Comprehensive programs that focus on skills can
reduce unemployment and upgrade skills in OECD countries
Reducing youth unemployment and generating more
and better youth employment opportunities are key policy challenges
worldwide. Active labor market programs for disadvantaged youth may be an
effective tool in such cases, but the results have often been disappointing
in Organisation for Economic Co-operation and Development (OECD) countries.
The key to a successful youth intervention program is comprehensiveness,
comprising multiple targeted components, including job-search assistance,
counseling, training, and placement services. Such programs can be
expensive, however, which underscores the need to focus on education policy
and earlier interventions in the education system.
Young people experience worse labor market
outcomes than adults worldwide but the difference varies greatly
In Germany, young people are no worse off than
adults in the labor market, while in southern and eastern European
countries, they fare three to four times worse. In Anglo-Saxon countries,
both youth and adults fare better than elsewhere, but their unemployment
rates fluctuate more over the business cycle. The arrangements developed in
each country to help young people gain work experience explain the striking
differences in their outcomes. A better understanding of what drives these
differences in labor market performance of young workers is essential for
policies to be effective.
Firm-sponsored training benefits both workers
and firms through higher wages, increased productivity and innovation
Workers participating in firm-sponsored training
receive higher wages as a result. But given that firms pay the majority of
costs for training, shouldn’t they also benefit? Empirical evidence shows
that this is in fact the case. Firm-sponsored training leads to higher
productivity levels and increased innovation, both of which benefit the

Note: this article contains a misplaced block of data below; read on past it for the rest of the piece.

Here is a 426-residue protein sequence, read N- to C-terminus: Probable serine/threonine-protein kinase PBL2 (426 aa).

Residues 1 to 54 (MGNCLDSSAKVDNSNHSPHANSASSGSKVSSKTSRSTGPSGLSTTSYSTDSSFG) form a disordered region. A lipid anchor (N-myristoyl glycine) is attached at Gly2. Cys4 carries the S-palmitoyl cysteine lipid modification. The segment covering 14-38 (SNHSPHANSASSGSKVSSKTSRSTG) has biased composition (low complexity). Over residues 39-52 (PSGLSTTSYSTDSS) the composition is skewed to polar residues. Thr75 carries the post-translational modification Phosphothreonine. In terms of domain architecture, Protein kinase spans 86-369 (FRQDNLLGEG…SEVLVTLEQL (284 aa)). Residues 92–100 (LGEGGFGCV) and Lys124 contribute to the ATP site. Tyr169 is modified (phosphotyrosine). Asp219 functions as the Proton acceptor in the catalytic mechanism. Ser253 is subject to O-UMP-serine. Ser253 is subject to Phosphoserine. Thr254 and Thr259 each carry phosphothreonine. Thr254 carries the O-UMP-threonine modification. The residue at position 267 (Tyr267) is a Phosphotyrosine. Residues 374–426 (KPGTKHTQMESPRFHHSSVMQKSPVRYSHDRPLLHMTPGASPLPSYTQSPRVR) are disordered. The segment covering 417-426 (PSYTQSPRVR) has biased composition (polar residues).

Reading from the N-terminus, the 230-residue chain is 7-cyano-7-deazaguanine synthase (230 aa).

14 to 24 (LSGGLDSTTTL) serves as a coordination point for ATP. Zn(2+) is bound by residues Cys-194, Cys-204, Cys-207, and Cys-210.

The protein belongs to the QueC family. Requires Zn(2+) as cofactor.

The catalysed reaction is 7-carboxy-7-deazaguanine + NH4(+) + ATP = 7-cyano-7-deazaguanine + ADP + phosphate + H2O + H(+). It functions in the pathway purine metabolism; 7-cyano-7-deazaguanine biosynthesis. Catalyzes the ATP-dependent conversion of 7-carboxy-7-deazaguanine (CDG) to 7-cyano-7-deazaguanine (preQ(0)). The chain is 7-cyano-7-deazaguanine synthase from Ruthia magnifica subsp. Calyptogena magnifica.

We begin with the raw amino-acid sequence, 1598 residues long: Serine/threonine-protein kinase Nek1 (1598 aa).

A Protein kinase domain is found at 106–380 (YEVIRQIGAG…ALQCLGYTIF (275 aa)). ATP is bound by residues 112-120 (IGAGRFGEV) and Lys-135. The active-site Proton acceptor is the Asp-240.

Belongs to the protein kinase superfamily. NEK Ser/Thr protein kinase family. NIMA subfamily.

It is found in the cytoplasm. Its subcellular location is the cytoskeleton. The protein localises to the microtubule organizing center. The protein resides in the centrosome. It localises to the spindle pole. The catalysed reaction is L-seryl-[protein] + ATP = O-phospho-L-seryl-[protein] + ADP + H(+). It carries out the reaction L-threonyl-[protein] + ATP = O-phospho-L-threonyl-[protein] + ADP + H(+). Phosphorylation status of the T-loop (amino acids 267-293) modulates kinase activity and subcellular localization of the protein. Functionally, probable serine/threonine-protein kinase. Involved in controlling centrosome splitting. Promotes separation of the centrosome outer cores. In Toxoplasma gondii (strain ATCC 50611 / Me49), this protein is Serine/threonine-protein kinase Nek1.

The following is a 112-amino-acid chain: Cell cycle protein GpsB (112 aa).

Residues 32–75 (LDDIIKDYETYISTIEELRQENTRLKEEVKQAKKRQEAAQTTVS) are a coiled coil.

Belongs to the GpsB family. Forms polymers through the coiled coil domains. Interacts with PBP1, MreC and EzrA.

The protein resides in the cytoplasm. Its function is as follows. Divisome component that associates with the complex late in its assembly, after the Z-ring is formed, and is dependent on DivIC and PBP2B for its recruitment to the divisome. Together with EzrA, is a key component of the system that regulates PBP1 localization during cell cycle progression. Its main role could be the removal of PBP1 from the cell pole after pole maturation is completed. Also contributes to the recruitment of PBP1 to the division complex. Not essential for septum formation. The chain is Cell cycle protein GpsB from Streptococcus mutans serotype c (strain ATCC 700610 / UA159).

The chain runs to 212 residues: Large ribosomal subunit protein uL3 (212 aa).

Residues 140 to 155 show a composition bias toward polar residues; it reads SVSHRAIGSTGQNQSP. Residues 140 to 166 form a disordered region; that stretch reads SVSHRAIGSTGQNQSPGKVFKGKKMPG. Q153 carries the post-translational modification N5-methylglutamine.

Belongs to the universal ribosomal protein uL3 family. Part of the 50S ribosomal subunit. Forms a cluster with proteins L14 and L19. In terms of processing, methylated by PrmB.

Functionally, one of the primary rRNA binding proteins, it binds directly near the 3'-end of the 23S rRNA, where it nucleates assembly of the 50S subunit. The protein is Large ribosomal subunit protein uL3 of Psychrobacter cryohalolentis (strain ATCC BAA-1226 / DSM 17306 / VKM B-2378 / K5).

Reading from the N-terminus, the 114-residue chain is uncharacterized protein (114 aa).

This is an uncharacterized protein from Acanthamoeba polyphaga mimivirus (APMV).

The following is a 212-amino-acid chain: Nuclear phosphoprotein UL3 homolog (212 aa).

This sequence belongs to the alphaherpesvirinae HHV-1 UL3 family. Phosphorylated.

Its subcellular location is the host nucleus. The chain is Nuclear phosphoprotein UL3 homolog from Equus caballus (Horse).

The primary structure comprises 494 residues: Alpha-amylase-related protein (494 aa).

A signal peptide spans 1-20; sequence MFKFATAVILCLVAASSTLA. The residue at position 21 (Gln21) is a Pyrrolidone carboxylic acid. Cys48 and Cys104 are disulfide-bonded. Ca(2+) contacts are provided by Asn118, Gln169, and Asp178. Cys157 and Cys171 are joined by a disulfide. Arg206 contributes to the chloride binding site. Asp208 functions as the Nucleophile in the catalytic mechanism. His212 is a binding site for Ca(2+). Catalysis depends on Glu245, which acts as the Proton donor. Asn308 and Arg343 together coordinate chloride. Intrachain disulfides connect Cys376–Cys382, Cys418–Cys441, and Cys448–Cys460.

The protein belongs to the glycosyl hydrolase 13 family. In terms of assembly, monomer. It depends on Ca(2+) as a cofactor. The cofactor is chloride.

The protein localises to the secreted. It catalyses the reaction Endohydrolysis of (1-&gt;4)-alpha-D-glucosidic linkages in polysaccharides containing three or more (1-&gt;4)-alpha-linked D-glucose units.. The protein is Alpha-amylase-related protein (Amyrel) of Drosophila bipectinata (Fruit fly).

firm. Training can also be complementary to, and enhance, other types of
firm investment, particularly in physical capital, such as information and
communication technology (ICT), and in organizational capital, such as the
implementation of high-performance workplace practices.
Vouchers can create a market for training but
may lengthen participants’ unemployment duration
The objective of providing vocational training
for the unemployed is to increase their chances of re-employment and human
capital accumulation. In comparison to mandatory course assignment by case
workers, the awarding of vouchers increases recipients’ freedom to choose
between different courses and makes non-redemption a possibility. In
addition, vouchers may introduce market mechanisms between training
providers. However, empirical evidence suggests that voucher allocation
mechanisms prolong the unemployment duration of training participants. But,
after an initial period of deterioration, better long-term employment
opportunities are possible.
Job search training and occupational skills
training are both effective
Time plays an important role in both the design
and interpretation of evaluation studies of training programs. While the
start and duration of a training program are closely linked to the evolution
of job opportunities, the impact of training programs in the short and
longer term changes over time. Neglecting these “dynamics” could lead to an
unduly negative assessment of the effects of certain training schemes.
Therefore, a better understanding of the dynamic relationship between
different types of training and their respective labor market outcomes is
essential for a better design and interpretation of evaluation studies.
Jobs require skills, but they also build skills
and create a demand for them
Skills are widely regarded as being necessary
for boosting productivity, stimulating innovation, and creating new jobs,
while skill mismatches are often cited as being responsible for a lack of
dynamism in the labor market. However, heavy investments in technical and
vocational training programs are seldom a “silver bullet.” Recent evidence
on skill building not only points to the core importance of foundational
skills (both cognitive and social) for success in the labor market, but also
emphasizes how jobs themselves can lead to learning and shape social
competencies that, in turn, ignite innovation and create more jobs.
Better understanding of skills mismatch is essential to finding effective policy options
Evidence suggests that productivity would be much higher and unemployment much lower if the supply of and demand for skills were better matched. As a result, skills mismatch between workers (supply) and jobs (demand) commands the ongoing attention of policymakers in many countries. Policies intended to address the persistence of skills mismatch focus on the supply side of the issue by emphasizing worker education and training. However, the role of the demand side, that is, employers’ rigid skill requirements, garners comparatively little policy attention.